Wednesday, August 29, 2012

Inherited Religion in Christian Fiction

On Monday I shared some background to another of my Black Earth characters – Pearl – an immortal girl intent on ending her life in the beginning of End of the Innocence. Her story is an interesting one because it brings up the topic of this post – inherited religion.

In the series, we find out that Pearl was crafted in the Depths, an extension of Hell. Her mother, Evanescence, created Pearl and attempted to set within her a purpose for destruction. Evanescence attempted to seal Pearl’s fate by marking her with a black key mark – which would later unlock all sorts of trouble – and assumed that Pearl was destined for the purposes of Hell simply because Pearl was born in Hell.

The idea that one can be born in Hell is a controversial one to say the least, especially in Christian fiction, but this IS fiction we are talking about here, and Pearl’s birth story sets the stage for the rest of her place in the Black Earth series. At first, Pearl attempts to kill herself because she knows she has been created for an evil purpose. She wants nothing to do with Earth’s destruction and so she decides to take herself out of the picture and go home – to Heaven – to be with her father, God.

Pearl is an interesting character because she was born in Hell, yet she knows God. God has called her as His child, even though her body was formed by Evanescence – Queen of the Depths – and cared for by the denizens of Hell. Even though Pearl was born into atrocity, she knows she is not bound by it. And so she decides to follow her own path and find a destiny worth living for.

In general, the term inherited religion refers to religious beliefs and customs passed on through family, such as Christianity, Catholicism, Mormonism, etc. Pearl’s origins reflect inherited religion because Hell is something she was born into, yet when she begins to question her purpose, she finds there are other roads that truly exist, regardless of what Evanescence tries to convince her of.

Most children are raised in this inherited religion, and most don’t usually question the beliefs or reasons for such religious practices or beliefs. One problem I have seen within the Christian community, is that certain Christians don’t want other Christians to question Christian beliefs, for fear if one questions Christianity and realizes it is not for them, that they will turn from the faith and follow an undesired path.

I would argue in favor of the opposite. Questioning your beliefs is probably the best thing you can do in your life, especially if you’ve been raised to adapt your belief system to those around you, i.e. family. Just because you’ve been raised in a Mormon, Christian, Atheist, or Pagan household doesn’t mean you shouldn’t take the opportunity to sit down, do some research, and study the beliefs behind these religions (or lack thereof) to see if you truly believe what they believe. Yes, I’m saying this about Christianity as well.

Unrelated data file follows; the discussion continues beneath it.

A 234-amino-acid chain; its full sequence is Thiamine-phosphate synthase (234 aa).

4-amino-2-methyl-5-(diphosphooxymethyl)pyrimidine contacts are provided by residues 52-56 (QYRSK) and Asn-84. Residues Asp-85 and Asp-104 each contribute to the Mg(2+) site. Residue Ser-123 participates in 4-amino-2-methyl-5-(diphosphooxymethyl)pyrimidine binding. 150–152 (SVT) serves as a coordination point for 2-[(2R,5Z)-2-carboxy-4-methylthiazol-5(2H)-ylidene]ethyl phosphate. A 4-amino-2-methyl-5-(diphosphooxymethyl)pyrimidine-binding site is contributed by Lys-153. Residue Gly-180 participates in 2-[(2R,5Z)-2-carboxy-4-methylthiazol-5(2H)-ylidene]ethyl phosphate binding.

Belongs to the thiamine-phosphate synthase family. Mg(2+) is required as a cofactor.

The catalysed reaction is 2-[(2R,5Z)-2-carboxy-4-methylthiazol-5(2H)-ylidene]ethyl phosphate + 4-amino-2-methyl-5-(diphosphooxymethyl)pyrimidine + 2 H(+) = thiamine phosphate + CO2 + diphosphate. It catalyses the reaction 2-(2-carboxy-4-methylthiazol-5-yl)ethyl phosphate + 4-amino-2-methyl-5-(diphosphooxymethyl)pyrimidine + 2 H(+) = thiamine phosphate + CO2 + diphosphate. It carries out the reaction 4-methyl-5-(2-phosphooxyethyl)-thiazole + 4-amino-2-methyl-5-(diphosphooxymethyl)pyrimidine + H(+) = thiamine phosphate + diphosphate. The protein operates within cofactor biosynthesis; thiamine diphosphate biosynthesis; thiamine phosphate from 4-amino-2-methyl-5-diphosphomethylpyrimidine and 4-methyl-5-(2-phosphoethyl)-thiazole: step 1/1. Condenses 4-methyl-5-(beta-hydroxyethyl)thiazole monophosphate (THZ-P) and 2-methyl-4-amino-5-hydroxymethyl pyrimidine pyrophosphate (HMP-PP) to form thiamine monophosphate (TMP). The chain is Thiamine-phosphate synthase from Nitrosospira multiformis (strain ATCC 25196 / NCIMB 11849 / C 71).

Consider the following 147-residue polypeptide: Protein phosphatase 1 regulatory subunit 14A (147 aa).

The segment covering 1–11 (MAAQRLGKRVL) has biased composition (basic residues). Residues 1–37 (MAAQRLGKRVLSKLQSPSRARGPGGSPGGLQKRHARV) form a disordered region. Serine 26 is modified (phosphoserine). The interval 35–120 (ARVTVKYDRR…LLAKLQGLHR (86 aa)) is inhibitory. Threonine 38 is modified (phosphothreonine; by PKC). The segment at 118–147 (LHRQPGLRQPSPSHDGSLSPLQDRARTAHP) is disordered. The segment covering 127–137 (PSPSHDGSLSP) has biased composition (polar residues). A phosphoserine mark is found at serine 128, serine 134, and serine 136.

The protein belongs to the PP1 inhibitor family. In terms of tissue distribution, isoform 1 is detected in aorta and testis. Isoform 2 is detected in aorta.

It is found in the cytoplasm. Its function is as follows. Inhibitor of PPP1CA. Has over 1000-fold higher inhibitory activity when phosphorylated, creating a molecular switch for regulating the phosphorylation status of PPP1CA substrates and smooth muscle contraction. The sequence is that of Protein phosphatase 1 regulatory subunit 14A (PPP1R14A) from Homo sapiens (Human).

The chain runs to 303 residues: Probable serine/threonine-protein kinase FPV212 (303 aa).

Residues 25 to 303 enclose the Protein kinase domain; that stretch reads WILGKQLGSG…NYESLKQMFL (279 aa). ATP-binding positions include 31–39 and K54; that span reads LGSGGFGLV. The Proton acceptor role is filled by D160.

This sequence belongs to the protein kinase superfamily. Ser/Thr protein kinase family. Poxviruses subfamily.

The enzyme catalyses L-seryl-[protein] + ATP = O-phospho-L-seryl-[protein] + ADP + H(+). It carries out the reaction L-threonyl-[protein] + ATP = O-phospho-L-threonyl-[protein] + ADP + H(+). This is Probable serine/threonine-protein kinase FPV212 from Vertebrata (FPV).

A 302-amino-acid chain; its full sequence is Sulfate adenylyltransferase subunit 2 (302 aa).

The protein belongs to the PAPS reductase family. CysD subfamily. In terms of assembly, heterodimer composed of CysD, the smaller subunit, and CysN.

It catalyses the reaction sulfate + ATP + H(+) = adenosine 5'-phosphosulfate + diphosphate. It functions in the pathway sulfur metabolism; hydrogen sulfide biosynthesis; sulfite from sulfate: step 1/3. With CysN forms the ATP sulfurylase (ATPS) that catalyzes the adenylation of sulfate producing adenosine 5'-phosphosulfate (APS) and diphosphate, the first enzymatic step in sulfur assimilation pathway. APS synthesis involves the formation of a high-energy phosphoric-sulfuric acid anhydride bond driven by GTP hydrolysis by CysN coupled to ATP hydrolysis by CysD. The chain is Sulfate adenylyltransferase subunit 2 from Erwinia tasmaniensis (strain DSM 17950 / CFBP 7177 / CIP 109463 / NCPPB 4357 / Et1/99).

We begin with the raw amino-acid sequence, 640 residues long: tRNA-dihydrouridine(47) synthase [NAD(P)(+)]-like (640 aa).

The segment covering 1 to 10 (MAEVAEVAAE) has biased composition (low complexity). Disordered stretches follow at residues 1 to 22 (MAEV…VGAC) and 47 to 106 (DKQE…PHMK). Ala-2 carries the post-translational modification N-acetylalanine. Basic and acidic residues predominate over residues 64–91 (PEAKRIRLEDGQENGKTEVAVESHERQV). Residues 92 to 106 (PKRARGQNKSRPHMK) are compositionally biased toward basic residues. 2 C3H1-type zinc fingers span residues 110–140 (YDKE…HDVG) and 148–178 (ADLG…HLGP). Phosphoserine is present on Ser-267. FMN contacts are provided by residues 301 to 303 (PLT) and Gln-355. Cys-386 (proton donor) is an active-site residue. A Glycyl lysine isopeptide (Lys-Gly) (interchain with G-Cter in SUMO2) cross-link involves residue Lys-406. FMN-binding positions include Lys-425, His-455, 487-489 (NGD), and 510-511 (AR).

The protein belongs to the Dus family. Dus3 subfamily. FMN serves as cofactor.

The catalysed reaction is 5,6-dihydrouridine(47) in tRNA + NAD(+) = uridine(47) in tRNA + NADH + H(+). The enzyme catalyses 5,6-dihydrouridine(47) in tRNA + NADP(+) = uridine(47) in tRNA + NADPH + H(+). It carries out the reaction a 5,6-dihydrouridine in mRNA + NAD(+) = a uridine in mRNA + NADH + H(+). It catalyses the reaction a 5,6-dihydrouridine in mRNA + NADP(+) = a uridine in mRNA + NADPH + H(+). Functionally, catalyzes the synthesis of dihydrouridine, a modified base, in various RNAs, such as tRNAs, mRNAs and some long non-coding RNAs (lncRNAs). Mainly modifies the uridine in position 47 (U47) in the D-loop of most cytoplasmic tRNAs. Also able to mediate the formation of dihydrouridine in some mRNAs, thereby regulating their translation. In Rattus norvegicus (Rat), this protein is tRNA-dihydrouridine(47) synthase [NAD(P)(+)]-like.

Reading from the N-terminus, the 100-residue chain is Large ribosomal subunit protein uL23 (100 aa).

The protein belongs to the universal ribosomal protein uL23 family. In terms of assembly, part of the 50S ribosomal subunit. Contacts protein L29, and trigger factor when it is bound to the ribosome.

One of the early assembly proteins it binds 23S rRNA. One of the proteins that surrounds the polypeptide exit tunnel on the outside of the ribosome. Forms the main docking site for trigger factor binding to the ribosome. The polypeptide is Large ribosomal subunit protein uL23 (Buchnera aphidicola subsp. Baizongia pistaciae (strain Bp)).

Too many Christians nowadays scoff at the fact that other Christians want to question everything under the sun in regards to the Christian faith, the Bible, and Jesus Christ. Did he really die on the cross for our sins? How old is Earth, really? What does the Bible say about finances, sex, hate? As children, we question everything, and sometimes our parents give us half-hearted answers either because we won’t completely understand the truth behind something yet, or that our parents are simply lazy and don’t want us questioning the foundations of the family environment.

When asked why the family goes to church or believes in God or celebrates Christmas, many parents opt for the “because we always have” approach. This is detrimental. What ends up happening is children grow up and eventually wander out into the ‘real’ world with no foundation to their faith. They stumble into the wrong crowd, happen upon the wrong things, and they have no Biblical or faith-based backing to fall on. They just have “because we always have” to lean on, and that is about as flimsy as a house of cards in a hurricane.

Many Christians don’t approach these matters in Christian fiction. It seems taboo to venture down the road of questioning because we fear we’ll stray from God if we find answers we don’t really want. But if those of us who are grounded in our faith truly believe that God is real and the Bible truth, than what do we have to fear if a loved one wants to know more about why we believe what we believe? Are we afraid they will find out Christianity is all a scam, a crafty device created by man to trick the world? Instead of smothering our friends and family with fear and doubt, we should be sitting them down and offering to answer any questions they have to the best of our ability. And if we can’t answer them, find someone who can. Or simply lead them to God and believe He will answer their questions.

Fiction is a wonderful vehicle for venturing down these paths. Fiction can ask the hard questions and set the stage to answer them in a meaningful way. Fiction can open doors to discussion in regards to inherited religion.

Next week we’ll take a good look at the character of Ryan Anderson, and explore the theme of betrayal in Christian fiction.

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